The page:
The Coding Monkey

Friday, October 21, 2005

Now That You've Read This Email...

We'd like to tell you that you read it by mistake, and that you're criminally liable for what you just read. You are ordered to forget everything you just read, delete it from every one of your systems, then scrub your brain of all neurons that may have been imprinted with the memory of this message.

Sound familiar? That's about what the typical email footer looks like that gets automatically attached to outgoing messages by many corporate email systems. Here is the actual text of one. I won't say what company it's from... who knows... they may send a huge guy named Tiny to break my knee caps:

This e-mail message and all attachments transmitted with it may contain legally privileged and/or confidential information intended solely for the use of the addressee(s). If the reader of this message is not the intended recipient, you are hereby notified that any reading, dissemination, distribution, copying, forwarding or other use of this message or its attachments is strictly prohibited. If you have received this message in error, please notify the sender immediately and delete this message and all copies and backups thereof.

Thank you.

From an honest to goodness legal perspective... how is this even workable? As I read into this message carefully, I find that it's actually a no-op. It means absolutely nothing. Not only is it unenforceable... but the circumstances under which it might be enforced can never realistically occur.

It says... "If the reader is not the intended recipient"... but the only way to know who the intended recipient is, is by looking at the address it was sent to. After all, as a reader, I have no way of really knowing what the intent of the sender is. I've been using email for probably 15 years now. I've yet to receive an email where my name wasn't in the To field. The way that email works... the reader is always the addressee.

The warning then says that reading the message is prohibited. Well that's a neat little catch 22 now isn't it? After all, in order to see the warning (which is at the bottom of the email mind you), you have to have already read the email. Maybe they could make a case if they stuck that ugly nasty warning at the top of the email, but that wouldn't be very business like now would it?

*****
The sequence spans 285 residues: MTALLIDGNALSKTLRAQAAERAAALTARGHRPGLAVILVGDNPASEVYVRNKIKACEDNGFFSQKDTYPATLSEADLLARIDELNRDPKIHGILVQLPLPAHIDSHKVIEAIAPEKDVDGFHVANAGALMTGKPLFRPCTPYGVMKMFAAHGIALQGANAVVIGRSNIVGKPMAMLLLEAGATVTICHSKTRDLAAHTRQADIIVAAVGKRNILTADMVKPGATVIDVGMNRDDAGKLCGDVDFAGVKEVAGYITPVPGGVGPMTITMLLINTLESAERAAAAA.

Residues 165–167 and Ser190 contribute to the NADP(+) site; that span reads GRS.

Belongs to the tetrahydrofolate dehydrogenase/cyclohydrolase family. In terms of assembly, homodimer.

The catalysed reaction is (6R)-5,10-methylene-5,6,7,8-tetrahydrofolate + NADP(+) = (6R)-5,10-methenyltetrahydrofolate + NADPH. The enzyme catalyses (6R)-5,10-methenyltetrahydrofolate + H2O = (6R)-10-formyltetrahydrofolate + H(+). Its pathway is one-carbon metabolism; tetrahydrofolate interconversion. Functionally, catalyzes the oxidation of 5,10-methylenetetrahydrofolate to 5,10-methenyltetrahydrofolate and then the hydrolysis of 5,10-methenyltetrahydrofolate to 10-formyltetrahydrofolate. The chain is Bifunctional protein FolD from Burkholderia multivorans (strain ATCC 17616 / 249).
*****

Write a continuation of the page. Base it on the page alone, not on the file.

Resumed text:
From a contract law perspective (and I did take one class in business law in college), this is completely unenforceable. They're trying to bind you to a contract after the fact. You have already read the message, and they're saying that now that you've read the message, you now have to accept their contract which comes after the message. Because you've already fulfilled their reading clause, you have no way to not accept their contract. It is really unenforceable on its face. In contract law, there is no such thing as a contract that you can't refuse.

So while it's an interesting request that they make... you don't actually have to abide by it. Reading, dissemination, distribution, copying, forwarding or other use of this message or its attachments is not strictly prohibited... it is in fact your right as the recipient of the message, intended or not.

Makes you want to share all sorts of secrets you get by email doesn't it? You know... just to spite a stupid lawyer and his idle threats.


  • In the end, it would all come down to who has the BIGGER lawyer.

    By Blogger Aaron, at October 22, 2005 8:40 PM  

  • "I've been using email for probably 15 years now. I've yet to receive an email where my name wasn't in the To field."

    I have had cable access and three mail accounts for several years. At least 3 times I have gotten mail addressed someone with a similar username.

    I put them back on ther server, mark them unread, filter my outlook to leave them alone and notify charter admin. So far charter admin has never taken action, so I delete them after a few months. *shrug*

    By Anonymous Sandi, at October 23, 2005 5:32 PM  

  • Well... can you clarify? Was it addressed to you... but meant for someone with a similar address? Because I don't count that.

    Or was an email that was addressed to someone else misrouted to your inbox?

    By Blogger Nick, at October 23, 2005 5:37 PM  

  • No, it was not addressed to me at all, but when I got them the addressee was very similar to my email address. Maybe one or two letters different.

    I never had the problem with or and I had them for a longer period of time.

    Must be a security problem with

    By Anonymous Sandi, at October 23, 2005 7:24 PM  

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